Altar Call – Opelika-Auburn News
October 24, 2010
Some things are worth doing as long as you live
Almost every night my wife asks me, “What are you going to do tomorrow?” Then I share with her whatever plans I have for the next day. Her question reminds me that life is about “doing” things. We do this; we do that.
During a lifetime we have the opportunity to do many things. We do things that are wise and some things that are foolish. Some bring us joy, others disappointment. Eventually we learn there is not enough time or money to do everything. So we make choices and do things that are within our reach.
As we grow older the aging process takes its toll. A dwindling supply of strength curtails our activities. We tire more easily. We are more vulnerable to cynicism. We can more easily get down on ourselves – and other people. Fortunate we are if early on we learn to distinguish between things that are worth doing and things that are not. There are certain things that are worth their weight in gold – things that are worth doing as long as we live. These things we must not neglect lest we deny ourselves the supreme joy of living. Here is my list:
One, encourage other people. The value of encouragement cannot be overestimated. Everybody needs it. Everybody can give it. Nobody lives well without it. Children need it. Young people need it. Adults need it. Old people must have it to survive. Look around every day for someone you can encourage.
Two, speak graciously to people. Be friendly rather than rude or indifferent. Our culture has become too impersonal. Many people feel no need to speak to others. Sales clerks often do no more than tell the customer the cost of an item and extend a hand for the money. Some return the change without offering a "thank you" for shopping in the store. Such a scene can usually be changed in a heartbeat by a friendly word spoken in kindness.
Three, smile at people. A frown requires more energy than a smile so do yourself a favor and smile a lot. Smile even when you are hurting. Usually you will get a smile in return. I smile a lot because I don’t want even a stranger passing me to say, "There goes an old sourpuss; he must have heartburn." We have a choice. We can frown, stare, or smile. A friendly smile is always the best choice.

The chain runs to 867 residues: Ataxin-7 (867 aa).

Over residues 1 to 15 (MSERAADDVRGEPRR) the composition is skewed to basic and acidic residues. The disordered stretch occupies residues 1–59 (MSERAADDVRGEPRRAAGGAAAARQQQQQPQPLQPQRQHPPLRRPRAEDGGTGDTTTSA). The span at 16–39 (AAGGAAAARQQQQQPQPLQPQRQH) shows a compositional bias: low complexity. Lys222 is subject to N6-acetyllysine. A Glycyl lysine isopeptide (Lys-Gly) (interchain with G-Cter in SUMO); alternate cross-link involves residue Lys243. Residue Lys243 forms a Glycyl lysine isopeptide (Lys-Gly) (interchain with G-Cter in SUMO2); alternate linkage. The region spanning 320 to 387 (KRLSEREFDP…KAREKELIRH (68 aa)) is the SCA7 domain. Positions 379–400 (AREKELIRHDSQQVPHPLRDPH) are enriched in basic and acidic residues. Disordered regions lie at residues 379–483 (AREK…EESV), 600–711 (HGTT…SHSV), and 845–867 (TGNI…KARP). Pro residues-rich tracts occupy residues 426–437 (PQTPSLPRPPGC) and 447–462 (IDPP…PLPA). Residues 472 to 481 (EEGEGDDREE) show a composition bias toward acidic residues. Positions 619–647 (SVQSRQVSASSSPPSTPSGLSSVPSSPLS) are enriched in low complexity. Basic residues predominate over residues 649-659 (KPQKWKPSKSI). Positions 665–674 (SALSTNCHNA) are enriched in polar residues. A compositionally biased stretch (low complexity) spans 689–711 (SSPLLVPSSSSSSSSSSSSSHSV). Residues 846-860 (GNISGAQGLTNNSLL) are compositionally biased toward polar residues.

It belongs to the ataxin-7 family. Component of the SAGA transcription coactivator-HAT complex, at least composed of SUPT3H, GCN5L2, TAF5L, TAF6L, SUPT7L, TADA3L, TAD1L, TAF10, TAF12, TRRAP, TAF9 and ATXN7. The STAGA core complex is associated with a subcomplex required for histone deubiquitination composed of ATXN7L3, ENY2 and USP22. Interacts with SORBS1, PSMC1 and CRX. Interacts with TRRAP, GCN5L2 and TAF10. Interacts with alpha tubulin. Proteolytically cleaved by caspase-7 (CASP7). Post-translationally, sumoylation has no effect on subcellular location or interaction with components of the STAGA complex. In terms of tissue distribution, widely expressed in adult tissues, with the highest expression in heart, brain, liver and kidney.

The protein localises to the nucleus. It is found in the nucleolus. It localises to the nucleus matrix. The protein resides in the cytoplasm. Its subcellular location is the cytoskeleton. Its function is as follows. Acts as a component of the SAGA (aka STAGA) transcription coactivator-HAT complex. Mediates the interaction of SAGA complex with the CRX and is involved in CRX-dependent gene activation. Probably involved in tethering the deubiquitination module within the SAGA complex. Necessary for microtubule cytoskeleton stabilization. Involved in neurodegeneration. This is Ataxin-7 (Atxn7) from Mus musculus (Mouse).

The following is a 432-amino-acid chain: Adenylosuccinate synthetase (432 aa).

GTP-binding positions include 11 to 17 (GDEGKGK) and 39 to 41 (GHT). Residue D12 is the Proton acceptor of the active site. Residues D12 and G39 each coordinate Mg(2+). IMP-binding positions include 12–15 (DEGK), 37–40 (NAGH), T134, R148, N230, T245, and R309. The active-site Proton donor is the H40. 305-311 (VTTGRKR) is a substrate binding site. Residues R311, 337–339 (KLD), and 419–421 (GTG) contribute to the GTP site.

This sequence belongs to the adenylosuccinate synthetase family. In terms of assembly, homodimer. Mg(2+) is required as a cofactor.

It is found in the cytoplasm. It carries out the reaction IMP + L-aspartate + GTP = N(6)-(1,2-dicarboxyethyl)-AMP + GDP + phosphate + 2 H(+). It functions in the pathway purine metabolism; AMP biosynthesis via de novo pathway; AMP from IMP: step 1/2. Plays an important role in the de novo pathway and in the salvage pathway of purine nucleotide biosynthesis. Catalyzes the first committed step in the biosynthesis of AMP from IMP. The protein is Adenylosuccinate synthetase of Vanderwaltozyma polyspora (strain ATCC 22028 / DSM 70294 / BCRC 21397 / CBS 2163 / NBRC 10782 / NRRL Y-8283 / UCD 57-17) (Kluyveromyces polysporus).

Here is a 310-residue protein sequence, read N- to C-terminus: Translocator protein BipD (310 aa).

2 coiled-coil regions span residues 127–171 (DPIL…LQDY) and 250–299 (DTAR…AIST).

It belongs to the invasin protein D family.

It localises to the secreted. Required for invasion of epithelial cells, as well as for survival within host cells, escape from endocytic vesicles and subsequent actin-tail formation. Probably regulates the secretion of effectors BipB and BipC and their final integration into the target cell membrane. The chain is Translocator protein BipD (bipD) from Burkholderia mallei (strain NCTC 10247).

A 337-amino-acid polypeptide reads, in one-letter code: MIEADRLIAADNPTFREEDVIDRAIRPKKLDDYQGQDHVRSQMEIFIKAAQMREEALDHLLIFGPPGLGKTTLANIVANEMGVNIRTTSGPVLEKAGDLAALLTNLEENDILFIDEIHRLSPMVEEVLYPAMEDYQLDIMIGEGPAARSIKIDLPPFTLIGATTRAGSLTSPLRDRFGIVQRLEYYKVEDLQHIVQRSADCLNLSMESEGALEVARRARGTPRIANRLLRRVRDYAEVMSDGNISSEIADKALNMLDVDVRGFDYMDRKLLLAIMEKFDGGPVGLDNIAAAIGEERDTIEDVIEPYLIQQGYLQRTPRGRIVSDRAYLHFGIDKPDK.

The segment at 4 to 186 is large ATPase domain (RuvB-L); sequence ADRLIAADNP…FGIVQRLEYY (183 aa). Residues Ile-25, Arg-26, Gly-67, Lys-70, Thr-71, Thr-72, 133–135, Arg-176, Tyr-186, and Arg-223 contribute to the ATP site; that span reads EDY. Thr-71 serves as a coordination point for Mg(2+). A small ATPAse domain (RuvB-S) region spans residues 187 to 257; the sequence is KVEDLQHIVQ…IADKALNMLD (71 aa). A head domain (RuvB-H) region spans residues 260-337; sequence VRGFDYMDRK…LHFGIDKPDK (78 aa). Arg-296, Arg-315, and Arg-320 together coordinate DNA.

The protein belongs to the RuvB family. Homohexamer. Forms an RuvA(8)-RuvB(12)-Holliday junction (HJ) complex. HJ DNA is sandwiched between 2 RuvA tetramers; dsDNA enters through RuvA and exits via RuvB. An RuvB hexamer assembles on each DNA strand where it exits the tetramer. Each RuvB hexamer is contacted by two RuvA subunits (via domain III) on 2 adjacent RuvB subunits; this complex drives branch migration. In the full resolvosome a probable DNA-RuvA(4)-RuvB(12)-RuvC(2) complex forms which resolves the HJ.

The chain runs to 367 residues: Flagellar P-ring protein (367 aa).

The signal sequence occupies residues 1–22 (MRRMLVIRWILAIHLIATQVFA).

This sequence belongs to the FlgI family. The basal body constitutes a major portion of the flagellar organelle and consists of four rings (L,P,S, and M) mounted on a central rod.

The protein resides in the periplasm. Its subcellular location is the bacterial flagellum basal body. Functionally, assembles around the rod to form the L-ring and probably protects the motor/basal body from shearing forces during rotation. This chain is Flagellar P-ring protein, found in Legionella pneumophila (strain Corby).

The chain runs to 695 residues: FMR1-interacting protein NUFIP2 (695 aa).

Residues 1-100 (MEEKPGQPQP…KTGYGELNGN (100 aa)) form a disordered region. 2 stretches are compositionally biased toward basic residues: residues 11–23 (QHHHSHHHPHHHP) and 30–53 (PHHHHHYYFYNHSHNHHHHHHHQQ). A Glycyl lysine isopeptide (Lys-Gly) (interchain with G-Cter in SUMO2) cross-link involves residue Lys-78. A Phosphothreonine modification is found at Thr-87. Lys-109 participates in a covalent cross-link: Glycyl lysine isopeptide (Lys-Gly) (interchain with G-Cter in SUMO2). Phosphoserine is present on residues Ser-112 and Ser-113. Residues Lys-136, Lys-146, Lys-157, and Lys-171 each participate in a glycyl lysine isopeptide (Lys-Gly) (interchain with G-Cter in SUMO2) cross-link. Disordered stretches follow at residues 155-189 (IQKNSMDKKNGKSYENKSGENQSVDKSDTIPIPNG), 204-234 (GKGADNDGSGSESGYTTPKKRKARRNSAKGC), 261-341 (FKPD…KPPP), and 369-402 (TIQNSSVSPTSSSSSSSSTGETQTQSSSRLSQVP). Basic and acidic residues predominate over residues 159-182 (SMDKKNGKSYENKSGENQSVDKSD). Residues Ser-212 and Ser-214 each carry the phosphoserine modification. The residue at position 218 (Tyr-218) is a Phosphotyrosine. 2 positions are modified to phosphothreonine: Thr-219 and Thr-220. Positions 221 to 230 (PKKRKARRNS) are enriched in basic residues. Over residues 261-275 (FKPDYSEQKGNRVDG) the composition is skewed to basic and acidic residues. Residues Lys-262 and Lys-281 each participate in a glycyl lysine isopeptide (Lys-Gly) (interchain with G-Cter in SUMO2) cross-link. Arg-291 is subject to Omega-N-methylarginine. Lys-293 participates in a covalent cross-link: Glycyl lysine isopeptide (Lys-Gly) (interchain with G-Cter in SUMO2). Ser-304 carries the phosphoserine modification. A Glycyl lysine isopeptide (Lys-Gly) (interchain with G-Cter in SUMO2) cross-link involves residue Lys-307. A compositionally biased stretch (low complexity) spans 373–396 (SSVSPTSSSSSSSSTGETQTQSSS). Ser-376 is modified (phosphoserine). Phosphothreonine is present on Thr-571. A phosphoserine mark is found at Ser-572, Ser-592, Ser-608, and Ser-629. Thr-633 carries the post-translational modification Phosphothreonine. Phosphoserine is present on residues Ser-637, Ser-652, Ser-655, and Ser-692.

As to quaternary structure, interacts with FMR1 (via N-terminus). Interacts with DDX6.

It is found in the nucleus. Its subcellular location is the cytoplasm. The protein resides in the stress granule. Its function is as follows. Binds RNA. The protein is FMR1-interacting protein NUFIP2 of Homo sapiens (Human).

Four, choose to be positive. Be positive even when others are negative. Look for something positive in every situation. Negative talk helps no one. You will never go home at night, put your head on your pillow, and say, "All that negative talk sure did me a lot of good today!" Positive thinking inspires people.
Five, tell your friends how much they mean to you. Your friends need to know you care. If you don’t tell them, they may never know. A good friend is more precious than silver or gold. Value your friendships. True friends help us to admit the truth about ourselves. They encourage us to do our best in the daily tests of life. We can afford to lose our possessions; we cannot afford to lose our friends.
Six, do a good deed for someone in need. If an apple a day is helpful, a good deed at day is more helpful. A good deed can be simple and inexpensive. Send someone a note, a card, or a letter. Share your pickles or cookies with someone. My friend Bob Money brought me some blueberries. I sent Bob some pecans. You could take the time to take someone out to lunch. Give someone who is sick or discouraged a good book. Love can be expressed in many small and wonderful ways.
Seven, enjoy the beauty of the world. Take a moment to watch the rain fall or the tree tops swaying in the wind. Throw some cornbread to the little sparrows searching for food. My sisters Neva and Margie are in New England enjoying the beautiful fall colors. If we are unable to take a trip, we can admire the flowers that dare to bloom in cold weather. Study the rapidly changing shapes and colors of a sunrise or a sunset. Look to see if the moon is full. The world is filled with beauty; enjoy some of it!
Eight, write a few lines in your Bible. Jot down what a certain verse or passage means to you. One day you will be gone but your Bible will still be around. Leave a few choice observations for your children or grandchildren to enjoy when they are looking through your Bible. Your faith can inspire their own faith.
Nine,take time to pray. Pray for your family and your friends. Pray for the people who irritate you. Pray for the President and our nation. Pray for understanding, so that you can use your time wisely doing things that are worth doing. Give thanks for your blessings. Enjoy what you have. Be satisfied with it. Do not envy your neighbor. Contentment is its own reward. Thank God even for your aches and pains; they remind you that you are alive, and life is a precious gift.
Ten, apply the sweet oil of forgiveness to the wounds of the day. Harsh words separate people. But the separation need not be permanent. Pride is an infection of the soul for which forgiveness is the best medicine. Use it liberally.
We cannot do everything but these are a few things that are worth doing as long as we have breath. And while none of us can do these things perfectly, we should be ashamed to die without having tried. +